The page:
2 Houses, different shifts: How monsoon session of Parliament is being planned

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After having explored various options with regard to the modalities involved in convening Parliament during the COVID-19 pandemic, the format that appears to be gaining favour is the two Houses meeting in two different shifts on the same day, with more space being opened up by using visitors’ galleries to seat MPs, but no attendance through virtual means.

The monsoon session of Parliament could be convened in the first week of September, according to government sources. The view that appears to be crystallising after the several rounds of meetings between Lok Sabha Speaker Om Birla and Rajya Sabha Chairman M. Venkaiah Naidu is that the traditional format be stuck to as far as possible.

According to sources, the Lok Sabha and the Rajya Sabha would hold sittings in their respective houses, and they would meet in different shifts on the same day and not on alternate days as has been speculated. The options that had been explored but are now ruled out include the Lok Sabha being seated in the Central Hall and the Rajya Sabha holding its sittings in the lower house.

The Central Public Works Department has taken measurements in the two houses to work out a distance of six feet between members. The visitors galleries as also the lobbies leading to the two houses would be used to seat members so as to maintain social distancing, the sources said.

There will be no virtual Parliament or a hybrid session, in which some members will be physically present and others will join in through online means.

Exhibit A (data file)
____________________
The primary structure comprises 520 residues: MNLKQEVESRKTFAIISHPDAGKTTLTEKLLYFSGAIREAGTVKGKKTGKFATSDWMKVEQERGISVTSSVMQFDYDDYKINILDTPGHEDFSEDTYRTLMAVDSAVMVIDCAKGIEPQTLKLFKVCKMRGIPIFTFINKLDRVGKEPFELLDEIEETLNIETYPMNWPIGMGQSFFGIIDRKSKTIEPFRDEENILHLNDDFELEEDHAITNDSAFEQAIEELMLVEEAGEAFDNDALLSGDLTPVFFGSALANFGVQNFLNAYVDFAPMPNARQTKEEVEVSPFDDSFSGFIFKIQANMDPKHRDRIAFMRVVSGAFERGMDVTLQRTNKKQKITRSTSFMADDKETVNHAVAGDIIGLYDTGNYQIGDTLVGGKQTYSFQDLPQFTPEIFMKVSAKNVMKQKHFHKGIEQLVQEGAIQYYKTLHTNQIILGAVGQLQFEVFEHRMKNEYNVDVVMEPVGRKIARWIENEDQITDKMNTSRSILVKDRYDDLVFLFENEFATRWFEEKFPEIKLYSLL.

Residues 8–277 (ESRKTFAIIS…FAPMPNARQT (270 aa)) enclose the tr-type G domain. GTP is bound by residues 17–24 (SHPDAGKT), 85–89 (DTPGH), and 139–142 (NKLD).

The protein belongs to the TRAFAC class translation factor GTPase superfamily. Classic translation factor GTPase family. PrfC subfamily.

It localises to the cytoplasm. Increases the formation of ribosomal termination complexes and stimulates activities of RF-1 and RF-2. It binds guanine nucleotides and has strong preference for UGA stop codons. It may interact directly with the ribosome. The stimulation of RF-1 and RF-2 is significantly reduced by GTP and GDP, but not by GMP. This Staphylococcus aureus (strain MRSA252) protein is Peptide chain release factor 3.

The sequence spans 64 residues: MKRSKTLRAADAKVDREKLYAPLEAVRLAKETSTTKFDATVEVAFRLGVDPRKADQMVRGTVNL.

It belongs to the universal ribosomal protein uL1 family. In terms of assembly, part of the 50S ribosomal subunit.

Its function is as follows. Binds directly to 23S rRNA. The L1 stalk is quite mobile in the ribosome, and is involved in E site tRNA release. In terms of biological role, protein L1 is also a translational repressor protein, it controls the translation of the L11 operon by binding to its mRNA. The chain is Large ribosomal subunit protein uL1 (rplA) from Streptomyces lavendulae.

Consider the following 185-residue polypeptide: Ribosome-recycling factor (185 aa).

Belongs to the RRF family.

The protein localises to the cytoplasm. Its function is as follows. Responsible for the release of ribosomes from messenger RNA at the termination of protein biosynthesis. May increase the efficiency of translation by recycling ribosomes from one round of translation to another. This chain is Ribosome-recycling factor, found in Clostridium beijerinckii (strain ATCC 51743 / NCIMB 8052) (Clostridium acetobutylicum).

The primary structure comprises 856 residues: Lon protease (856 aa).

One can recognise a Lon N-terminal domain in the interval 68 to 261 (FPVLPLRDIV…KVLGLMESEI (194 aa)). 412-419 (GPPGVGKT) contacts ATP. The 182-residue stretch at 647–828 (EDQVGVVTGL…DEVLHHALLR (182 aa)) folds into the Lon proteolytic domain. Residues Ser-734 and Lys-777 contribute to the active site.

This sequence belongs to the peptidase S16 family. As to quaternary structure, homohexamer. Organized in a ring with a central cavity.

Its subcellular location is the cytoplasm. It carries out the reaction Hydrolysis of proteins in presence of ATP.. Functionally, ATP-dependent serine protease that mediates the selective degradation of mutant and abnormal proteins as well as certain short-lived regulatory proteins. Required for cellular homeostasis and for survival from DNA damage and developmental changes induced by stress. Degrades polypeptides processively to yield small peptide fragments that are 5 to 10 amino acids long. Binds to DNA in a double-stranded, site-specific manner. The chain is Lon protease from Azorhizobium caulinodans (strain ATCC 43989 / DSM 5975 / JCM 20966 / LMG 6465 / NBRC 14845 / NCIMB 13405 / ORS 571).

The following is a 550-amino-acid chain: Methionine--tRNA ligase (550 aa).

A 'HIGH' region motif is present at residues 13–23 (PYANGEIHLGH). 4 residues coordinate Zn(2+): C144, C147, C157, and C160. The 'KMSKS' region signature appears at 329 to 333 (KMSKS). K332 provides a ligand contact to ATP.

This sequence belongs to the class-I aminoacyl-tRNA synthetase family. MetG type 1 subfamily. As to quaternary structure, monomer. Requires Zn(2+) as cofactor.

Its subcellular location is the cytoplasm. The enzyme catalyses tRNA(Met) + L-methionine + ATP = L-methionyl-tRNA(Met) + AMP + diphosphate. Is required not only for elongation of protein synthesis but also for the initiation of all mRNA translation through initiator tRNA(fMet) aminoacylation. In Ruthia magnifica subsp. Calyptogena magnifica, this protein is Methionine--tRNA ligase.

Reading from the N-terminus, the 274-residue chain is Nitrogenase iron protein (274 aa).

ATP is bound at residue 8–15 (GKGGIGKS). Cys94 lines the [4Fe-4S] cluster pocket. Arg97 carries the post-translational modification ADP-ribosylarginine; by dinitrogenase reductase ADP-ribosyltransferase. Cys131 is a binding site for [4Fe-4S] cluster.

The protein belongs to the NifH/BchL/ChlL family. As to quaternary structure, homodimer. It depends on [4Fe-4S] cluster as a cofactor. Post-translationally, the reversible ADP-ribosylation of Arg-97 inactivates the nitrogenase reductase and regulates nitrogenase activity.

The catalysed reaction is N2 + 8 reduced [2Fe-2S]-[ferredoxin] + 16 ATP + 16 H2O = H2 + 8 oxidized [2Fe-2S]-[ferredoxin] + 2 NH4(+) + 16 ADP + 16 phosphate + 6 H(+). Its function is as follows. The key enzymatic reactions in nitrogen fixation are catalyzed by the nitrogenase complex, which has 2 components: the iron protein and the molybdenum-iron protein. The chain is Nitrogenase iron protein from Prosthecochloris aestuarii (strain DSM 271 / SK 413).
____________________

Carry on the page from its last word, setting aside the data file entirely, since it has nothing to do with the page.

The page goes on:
Visitors may not be allowed, and the number of parliamentary staff attending office on a given day could be limited.

The opposition parties have been demanding that the monsoon session be convened immediately to discuss issues of urgent importance, including the handling of the COVID-19 pandemic, the economic crisis and the Chinese incursions in Ladakh.

The meetings of the parliamentary committees have provided the officials involved in making arrangements for sessions to get an idea of the do’s and don’ts that will have to be followed in the monsoon session to maintain social distancing and adhere to the safety protocols to avoid spread of COVID-19.

According to rules, there cannot be a gap of more than six months between two sessions. Article 85(1) of the Constitution states that “the President shall from time to time summon each house of Parliament to meet at such time and place as he thinks fit, but six months shall not intervene between its last sitting in one session and the date appointed for its first sitting in the next session.”

The budget session had ended on March 23, and so the monsoon session has to be scheduled to begin on or before September 19. 

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